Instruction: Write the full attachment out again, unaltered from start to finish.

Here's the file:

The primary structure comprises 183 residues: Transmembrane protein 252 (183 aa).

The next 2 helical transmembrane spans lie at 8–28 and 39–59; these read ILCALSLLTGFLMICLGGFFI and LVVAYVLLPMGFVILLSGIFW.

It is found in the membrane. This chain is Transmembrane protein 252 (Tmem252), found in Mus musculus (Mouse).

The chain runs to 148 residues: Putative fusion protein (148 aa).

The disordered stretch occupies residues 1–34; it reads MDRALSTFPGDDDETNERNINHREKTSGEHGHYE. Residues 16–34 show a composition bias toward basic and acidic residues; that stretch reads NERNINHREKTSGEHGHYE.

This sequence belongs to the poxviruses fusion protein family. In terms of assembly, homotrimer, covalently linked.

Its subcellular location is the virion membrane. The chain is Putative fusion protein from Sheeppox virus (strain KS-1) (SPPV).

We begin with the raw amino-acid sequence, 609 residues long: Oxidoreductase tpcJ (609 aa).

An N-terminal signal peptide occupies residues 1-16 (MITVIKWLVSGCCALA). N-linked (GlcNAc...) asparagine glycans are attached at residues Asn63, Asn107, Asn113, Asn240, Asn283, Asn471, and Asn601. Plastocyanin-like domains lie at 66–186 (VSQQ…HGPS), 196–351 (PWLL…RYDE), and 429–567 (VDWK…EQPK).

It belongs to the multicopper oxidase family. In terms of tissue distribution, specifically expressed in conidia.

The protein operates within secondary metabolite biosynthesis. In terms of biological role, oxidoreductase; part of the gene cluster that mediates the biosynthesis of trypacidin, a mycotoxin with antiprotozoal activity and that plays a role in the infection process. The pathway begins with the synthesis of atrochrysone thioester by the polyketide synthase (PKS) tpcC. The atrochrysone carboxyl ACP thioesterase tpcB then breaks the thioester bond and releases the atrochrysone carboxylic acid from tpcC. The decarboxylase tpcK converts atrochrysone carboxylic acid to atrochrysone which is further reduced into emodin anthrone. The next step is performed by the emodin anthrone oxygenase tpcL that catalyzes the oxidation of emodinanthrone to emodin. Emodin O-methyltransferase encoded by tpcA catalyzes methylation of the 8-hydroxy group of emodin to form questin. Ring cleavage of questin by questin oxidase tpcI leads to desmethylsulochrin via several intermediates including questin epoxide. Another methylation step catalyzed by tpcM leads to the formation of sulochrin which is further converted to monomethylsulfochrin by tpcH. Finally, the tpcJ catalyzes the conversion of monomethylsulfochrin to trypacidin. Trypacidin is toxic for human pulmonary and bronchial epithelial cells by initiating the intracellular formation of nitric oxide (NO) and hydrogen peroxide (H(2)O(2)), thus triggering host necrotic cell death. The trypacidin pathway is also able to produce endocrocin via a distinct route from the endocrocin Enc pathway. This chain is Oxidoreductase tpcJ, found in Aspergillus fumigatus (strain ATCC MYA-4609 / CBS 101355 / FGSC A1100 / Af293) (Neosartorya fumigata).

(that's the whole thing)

The primary structure comprises 183 residues: Transmembrane protein 252 (183 aa).

The next 2 helical transmembrane spans lie at 8–28 and 39–59; these read ILCALSLLTGFLMICLGGFFI and LVVAYVLLPMGFVILLSGIFW.

It is found in the membrane. This chain is Transmembrane protein 252 (Tmem252), found in Mus musculus (Mouse).

The chain runs to 148 residues: Putative fusion protein (148 aa).

The disordered stretch occupies residues 1–34; it reads MDRALSTFPGDDDETNERNINHREKTSGEHGHYE. Residues 16–34 show a composition bias toward basic and acidic residues; that stretch reads NERNINHREKTSGEHGHYE.

This sequence belongs to the poxviruses fusion protein family. In terms of assembly, homotrimer, covalently linked.

Its subcellular location is the virion membrane. The chain is Putative fusion protein from Sheeppox virus (strain KS-1) (SPPV).

We begin with the raw amino-acid sequence, 609 residues long: Oxidoreductase tpcJ (609 aa).

An N-terminal signal peptide occupies residues 1-16 (MITVIKWLVSGCCALA). N-linked (GlcNAc...) asparagine glycans are attached at residues Asn63, Asn107, Asn113, Asn240, Asn283, Asn471, and Asn601. Plastocyanin-like domains lie at 66–186 (VSQQ…HGPS), 196–351 (PWLL…RYDE), and 429–567 (VDWK…EQPK).

It belongs to the multicopper oxidase family. In terms of tissue distribution, specifically expressed in conidia.

The protein operates within secondary metabolite biosynthesis. In terms of biological role, oxidoreductase; part of the gene cluster that mediates the biosynthesis of trypacidin, a mycotoxin with antiprotozoal activity and that plays a role in the infection process. The pathway begins with the synthesis of atrochrysone thioester by the polyketide synthase (PKS) tpcC. The atrochrysone carboxyl ACP thioesterase tpcB then breaks the thioester bond and releases the atrochrysone carboxylic acid from tpcC. The decarboxylase tpcK converts atrochrysone carboxylic acid to atrochrysone which is further reduced into emodin anthrone. The next step is performed by the emodin anthrone oxygenase tpcL that catalyzes the oxidation of emodinanthrone to emodin. Emodin O-methyltransferase encoded by tpcA catalyzes methylation of the 8-hydroxy group of emodin to form questin. Ring cleavage of questin by questin oxidase tpcI leads to desmethylsulochrin via several intermediates including questin epoxide. Another methylation step catalyzed by tpcM leads to the formation of sulochrin which is further converted to monomethylsulfochrin by tpcH. Finally, the tpcJ catalyzes the conversion of monomethylsulfochrin to trypacidin. Trypacidin is toxic for human pulmonary and bronchial epithelial cells by initiating the intracellular formation of nitric oxide (NO) and hydrogen peroxide (H(2)O(2)), thus triggering host necrotic cell death. The trypacidin pathway is also able to produce endocrocin via a distinct route from the endocrocin Enc pathway. This chain is Oxidoreductase tpcJ, found in Aspergillus fumigatus (strain ATCC MYA-4609 / CBS 101355 / FGSC A1100 / Af293) (Neosartorya fumigata).